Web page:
The emotional toll on the caregiver is too often minimally appreciated, as friends and relatives focus only on the patient and the tragedy of his or her diminished life.
While the caregiver responds to what can seem like endless inquiries of concern from family members and friends about the ill or aging family member, there is often little attention to how the caregivers themselves are holding up.
Sense of Pressure to be Upbeat
Caregivers, like those around them who fail to appreciate the cost of constant giving, may come to feel that what they are experiencing is “nothing compared to what their loved one is going through”. Yet, like the sick patients they are caring for, caregivers are likely to feel short-changed by the illness, and resentful about the toll that it is taking. Anger and frustration may lead to guilt (“How can I feel these awful things when my partner is so sick?”), and the guilt, in turn, may create pressure to be continually upbeat and cheerful, with the caregiver fearing that were his discouragement to be detected, it might negatively impact the patient. The ‘cover-up’ can then backfire, with both parties feeling that they cannot honestly share their feelings.
Diminished Support from the Sick Partner
Added to the toll of increased responsibilities is the fact that when the caregiver is a spouse, he or she no longer has a healthy partner available for support, comfort, and soothing. The caregiver must go it alone, especially during the worst periods of crisis.
Added Strain when the Patient is Unmotivated
Strains on caregiver can be aggravated further when the patients shows minimal motivation for self-care — failing to participate consistently with rehab activities, refusing medications, ignoring basic hygiene, or failing to tell doctors about symptoms that may need attention.
Pain of Watching a Loved One Suffer
The strain on the caregiver can be made even greater by having to stand by helplessly to witness a loved one in severe pain. Though human beings have an adaptive biological mechanism built in for minimizing the most painful moments of our own lives (think how quickly a new mom, swearing during the pain of delivery that she will never have another child, is ready to give birth again), our protective mechanisms for watching pain in others are considerably less.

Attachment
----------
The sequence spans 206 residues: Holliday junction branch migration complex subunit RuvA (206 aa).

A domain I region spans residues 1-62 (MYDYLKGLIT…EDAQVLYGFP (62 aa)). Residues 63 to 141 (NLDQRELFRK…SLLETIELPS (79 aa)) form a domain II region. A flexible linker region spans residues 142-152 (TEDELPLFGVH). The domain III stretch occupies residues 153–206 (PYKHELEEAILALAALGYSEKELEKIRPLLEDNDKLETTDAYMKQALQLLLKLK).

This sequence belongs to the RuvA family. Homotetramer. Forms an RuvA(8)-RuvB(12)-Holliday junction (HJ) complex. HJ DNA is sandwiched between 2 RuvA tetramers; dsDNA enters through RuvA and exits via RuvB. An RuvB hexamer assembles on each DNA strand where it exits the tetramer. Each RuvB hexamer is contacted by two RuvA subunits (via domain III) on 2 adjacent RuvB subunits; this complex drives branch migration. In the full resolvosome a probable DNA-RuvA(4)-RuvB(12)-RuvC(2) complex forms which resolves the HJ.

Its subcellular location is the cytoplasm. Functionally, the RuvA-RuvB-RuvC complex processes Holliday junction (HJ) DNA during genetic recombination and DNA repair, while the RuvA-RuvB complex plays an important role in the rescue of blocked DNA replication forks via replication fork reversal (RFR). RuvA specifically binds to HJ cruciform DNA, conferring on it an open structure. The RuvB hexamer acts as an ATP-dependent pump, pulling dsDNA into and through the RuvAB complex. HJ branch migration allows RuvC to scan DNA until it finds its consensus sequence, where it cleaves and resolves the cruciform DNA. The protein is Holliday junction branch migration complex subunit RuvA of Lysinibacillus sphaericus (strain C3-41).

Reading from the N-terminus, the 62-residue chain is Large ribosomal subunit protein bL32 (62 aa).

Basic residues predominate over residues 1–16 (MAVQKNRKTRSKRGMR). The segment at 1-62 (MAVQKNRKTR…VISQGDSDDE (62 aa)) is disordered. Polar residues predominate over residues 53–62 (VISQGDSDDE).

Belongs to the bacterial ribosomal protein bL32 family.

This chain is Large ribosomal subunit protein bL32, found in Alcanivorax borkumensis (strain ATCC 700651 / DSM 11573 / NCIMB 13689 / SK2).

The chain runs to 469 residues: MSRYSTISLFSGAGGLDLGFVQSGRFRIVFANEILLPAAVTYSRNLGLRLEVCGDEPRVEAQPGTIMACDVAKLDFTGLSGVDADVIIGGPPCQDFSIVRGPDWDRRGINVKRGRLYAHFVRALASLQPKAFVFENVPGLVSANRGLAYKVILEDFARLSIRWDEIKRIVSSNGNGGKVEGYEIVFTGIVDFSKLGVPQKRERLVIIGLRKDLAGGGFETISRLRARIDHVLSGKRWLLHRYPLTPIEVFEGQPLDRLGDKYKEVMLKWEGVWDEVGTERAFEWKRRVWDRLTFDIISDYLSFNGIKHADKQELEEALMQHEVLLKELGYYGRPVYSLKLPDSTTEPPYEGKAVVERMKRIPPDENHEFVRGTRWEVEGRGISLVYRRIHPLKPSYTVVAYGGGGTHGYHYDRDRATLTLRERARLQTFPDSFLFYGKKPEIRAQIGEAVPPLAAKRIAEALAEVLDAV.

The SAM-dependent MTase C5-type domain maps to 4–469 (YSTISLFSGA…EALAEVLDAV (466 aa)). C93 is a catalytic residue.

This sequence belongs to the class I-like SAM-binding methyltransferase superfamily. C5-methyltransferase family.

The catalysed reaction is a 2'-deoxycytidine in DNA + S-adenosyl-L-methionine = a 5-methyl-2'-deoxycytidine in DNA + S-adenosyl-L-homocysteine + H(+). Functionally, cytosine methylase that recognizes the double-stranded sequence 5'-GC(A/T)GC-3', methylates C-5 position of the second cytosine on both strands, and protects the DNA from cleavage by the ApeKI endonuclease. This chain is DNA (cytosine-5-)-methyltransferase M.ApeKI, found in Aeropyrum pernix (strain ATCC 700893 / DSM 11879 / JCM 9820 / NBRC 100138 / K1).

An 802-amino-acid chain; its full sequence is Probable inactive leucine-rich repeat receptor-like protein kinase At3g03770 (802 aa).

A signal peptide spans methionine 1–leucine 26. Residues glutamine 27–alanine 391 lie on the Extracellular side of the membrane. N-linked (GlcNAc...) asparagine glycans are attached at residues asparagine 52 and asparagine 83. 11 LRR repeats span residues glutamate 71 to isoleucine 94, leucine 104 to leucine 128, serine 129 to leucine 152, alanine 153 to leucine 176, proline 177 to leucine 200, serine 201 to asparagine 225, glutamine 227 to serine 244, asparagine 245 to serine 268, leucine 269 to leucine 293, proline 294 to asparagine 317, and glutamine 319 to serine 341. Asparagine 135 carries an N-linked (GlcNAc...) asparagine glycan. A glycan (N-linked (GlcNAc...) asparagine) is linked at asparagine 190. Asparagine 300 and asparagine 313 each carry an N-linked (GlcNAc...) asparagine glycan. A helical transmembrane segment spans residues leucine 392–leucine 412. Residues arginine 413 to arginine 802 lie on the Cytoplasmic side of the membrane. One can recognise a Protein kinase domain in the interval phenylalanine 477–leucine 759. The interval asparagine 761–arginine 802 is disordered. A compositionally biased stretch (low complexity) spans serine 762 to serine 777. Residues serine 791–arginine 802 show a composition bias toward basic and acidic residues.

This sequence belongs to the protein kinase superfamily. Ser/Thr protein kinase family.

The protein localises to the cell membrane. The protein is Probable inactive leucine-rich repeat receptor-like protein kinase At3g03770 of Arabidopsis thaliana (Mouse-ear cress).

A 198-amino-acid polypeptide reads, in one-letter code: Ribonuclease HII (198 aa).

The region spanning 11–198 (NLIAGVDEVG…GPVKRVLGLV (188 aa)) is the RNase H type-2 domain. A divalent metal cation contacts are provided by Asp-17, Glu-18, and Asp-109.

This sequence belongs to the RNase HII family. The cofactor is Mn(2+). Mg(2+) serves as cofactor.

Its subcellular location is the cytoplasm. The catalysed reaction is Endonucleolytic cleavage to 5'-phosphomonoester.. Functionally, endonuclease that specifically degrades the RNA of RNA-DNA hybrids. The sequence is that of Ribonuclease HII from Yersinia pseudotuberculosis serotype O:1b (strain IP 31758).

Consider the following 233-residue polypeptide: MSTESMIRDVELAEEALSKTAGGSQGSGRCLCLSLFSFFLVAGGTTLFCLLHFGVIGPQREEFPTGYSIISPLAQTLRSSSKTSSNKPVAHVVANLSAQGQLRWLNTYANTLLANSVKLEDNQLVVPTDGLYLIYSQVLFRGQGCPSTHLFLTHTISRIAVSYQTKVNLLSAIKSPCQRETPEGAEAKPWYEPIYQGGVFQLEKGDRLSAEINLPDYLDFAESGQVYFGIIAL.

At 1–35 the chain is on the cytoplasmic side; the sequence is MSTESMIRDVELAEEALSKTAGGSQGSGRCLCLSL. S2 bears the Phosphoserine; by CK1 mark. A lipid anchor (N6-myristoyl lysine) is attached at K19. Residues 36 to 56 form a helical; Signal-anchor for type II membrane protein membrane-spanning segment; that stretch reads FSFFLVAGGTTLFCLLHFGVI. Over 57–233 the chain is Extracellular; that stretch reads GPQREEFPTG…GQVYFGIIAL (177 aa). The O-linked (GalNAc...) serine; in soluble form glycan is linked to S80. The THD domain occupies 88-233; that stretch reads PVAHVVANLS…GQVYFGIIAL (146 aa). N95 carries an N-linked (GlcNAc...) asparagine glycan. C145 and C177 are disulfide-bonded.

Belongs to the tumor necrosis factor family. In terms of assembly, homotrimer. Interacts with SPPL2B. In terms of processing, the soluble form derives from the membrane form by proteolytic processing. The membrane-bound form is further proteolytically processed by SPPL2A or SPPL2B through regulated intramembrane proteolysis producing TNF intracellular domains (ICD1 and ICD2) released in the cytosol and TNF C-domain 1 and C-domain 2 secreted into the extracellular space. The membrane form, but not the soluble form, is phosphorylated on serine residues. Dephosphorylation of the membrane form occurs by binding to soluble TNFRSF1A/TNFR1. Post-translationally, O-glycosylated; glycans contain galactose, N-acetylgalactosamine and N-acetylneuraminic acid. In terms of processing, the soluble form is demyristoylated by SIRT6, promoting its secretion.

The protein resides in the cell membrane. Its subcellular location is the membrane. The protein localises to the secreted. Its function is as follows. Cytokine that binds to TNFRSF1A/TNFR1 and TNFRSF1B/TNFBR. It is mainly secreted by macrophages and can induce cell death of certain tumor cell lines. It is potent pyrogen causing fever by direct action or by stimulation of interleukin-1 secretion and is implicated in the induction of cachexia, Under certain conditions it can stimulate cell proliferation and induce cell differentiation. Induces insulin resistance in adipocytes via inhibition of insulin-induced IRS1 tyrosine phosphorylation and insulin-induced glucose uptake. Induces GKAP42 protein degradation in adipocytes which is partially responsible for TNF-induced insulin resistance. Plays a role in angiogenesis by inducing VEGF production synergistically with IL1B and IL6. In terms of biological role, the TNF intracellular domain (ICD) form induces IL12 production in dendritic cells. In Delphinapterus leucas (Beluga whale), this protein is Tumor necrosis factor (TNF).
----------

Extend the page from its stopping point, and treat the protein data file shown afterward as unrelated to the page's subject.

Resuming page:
Recently, a couple was talking with me about very rough medical patch they had gone through. The wife, describing her week-long stay in a hospital said, “Actually, after the first eight hours or so, most of it wasn’t that bad.” Her husband, who had slept in her room all seven nights, said, “I’m glad that’s how you remember it.” Even when she was too out of it to experience (and remember) her pain, he was not. Her painful groans in a semi-conscious slumber, left him with almost no sleep.
The patient, at the moments of greatest pain, may be partially out of touch with its magnitude, and further protected by adaptive minimization when it is stored in memory. On the other hand, those who watch someone in pain can suffer enormously, and may have considerably more vivid recall of the details. Studies of veterans suffering from wartime PTSD tell us that the traumatizing effects of seeing a buddy injured can be as (or more) severe than the effects of receiving an injury oneself.
Emotional Toll Needs to be Recognized and Addressed
The toll is enormous, the need for support great. Therapists who specialize in working with families members of the chronically ill can help, as can the many support groups listed in my earlier paper in this series.